Biofuels reform ‘a messy, insufficient compromise’

12 September 2012

After 21 months of delay, the European Commission has drafted a framework to reform EU biofuels policy and the massive carbon emissions caused by expanding agriculture for biofuels.

The draft policy [1] aims to address so-called 'indirect land use change' (ILUC) where agriculture has to expand to accommodate biofuels demand. This happens at the expense of forests and natural habitats, and causes carbon emissions. The emissions from ILUC mean that many biofuels in Europe's cars, including soy, rapeseed and palm oil, have a worse carbon footprint than normal fossil fuel. [2]

However, the draft reform - which has been leaked but has not been officially published yet – does not go far enough according to Friends of the Earth Europe.

Robbie Blake, biofuels campaigner at Friends of the Earth Europe commented on the reforms: "Biofuels are wreaking havoc on tight food markets and our forests, increasing hunger and accelerating climate change just so Europe can fuel its cars.

"The EU needs to comprehensively close the carbon accounting loophole [from ILUC], otherwise biofuels will continue to expand agriculture for fuel at the expense of forests and natural habitats, and increase carbon emissions.

"After months of delay, the Commission has come up with a messy compromise that acknowledges that ILUC is extremely serious, but then fails to address it in all pieces of legislation. This proposal would see an increase in Europe's biofuels made from food, when what we need at this time of food crisis is to stop burning them altogether.

"There will be resistance from the gluttonous cereal and biofuel industry lobby trying to maintain the status quo, but these proposals are the bare minimum that the public should expect.  The Commission must resist pressure to water down and further delay ILUC reform."

The main points of the draft reform are:

  • The European Commission officially recognises for the first time there is a conflict between using crops for food and biofuels, and says there is a need to "limit the contribution made from biofuels and bioliquids produced from food crops". Friends of the Earth Europe applauds the Commission for recognising that EU biofuels mandates are problematic.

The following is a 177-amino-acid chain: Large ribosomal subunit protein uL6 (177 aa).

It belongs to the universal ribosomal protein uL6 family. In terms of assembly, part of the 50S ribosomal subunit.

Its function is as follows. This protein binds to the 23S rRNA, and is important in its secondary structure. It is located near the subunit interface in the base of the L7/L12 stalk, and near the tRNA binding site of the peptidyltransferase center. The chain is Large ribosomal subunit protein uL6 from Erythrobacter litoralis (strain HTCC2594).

• The carbon accounting loophole for biofuels would be closed in half of the legislation, but not all relevant parts. ILUC 'factors' would be brought into the Fuel Quality Directive – disincentivising biodiesel from damaging "oil crops" like palm oil, soy, rapeseed. But crucially, the carbon accounting loophole is not fixed in the Renewable Energy Directive. This means that biofuel crops that damage the climate would still be allowed into the European market and can count towards biofuel targets.
  • For the Renewable Energy Directive, which sets a 10% target for transport energy from renewable sources, there would be a cap on the amount of "biofuel from food crops" allowed – set at 5% of transport energy. This still represents an increase from the 4.5% in use today.
  • Subsidies for biofuels from food crops would be phased out after 2020. Friends of the Earth Europe says they should be phased out now.



[1] 21 months after the Commission was due to present legislation addressing ILUC, agreement over the reform has now been reached within the Commission, and on Monday (10 September) draft legislation was sent to all Commission Directorates for final consultation. The draft document is available here

[2] ‘ILUC’ means that many biofuels harm the climate even more than the fossil fuels they replace. In 2010, a report for Friends of the Earth Europe estimated that meeting EU biofuels targets will emit CO2 equivalent to adding an extra 14 to 29 million cars on Europe’s roads by 2020. (see  

Reports ( for the European Commission have also found that biofuels from palm oil, soy, and rapeseed have a worse carbon footprint than normal diesel.

Friends of the Earth Europe and other campaign groups have consistently called for the carbon accounting loophole that ignores ‘ILUC’ emissions to be corrected in all the EU relevant legislation – both the Renewable Energy Directive and the Fuel Quality Directive.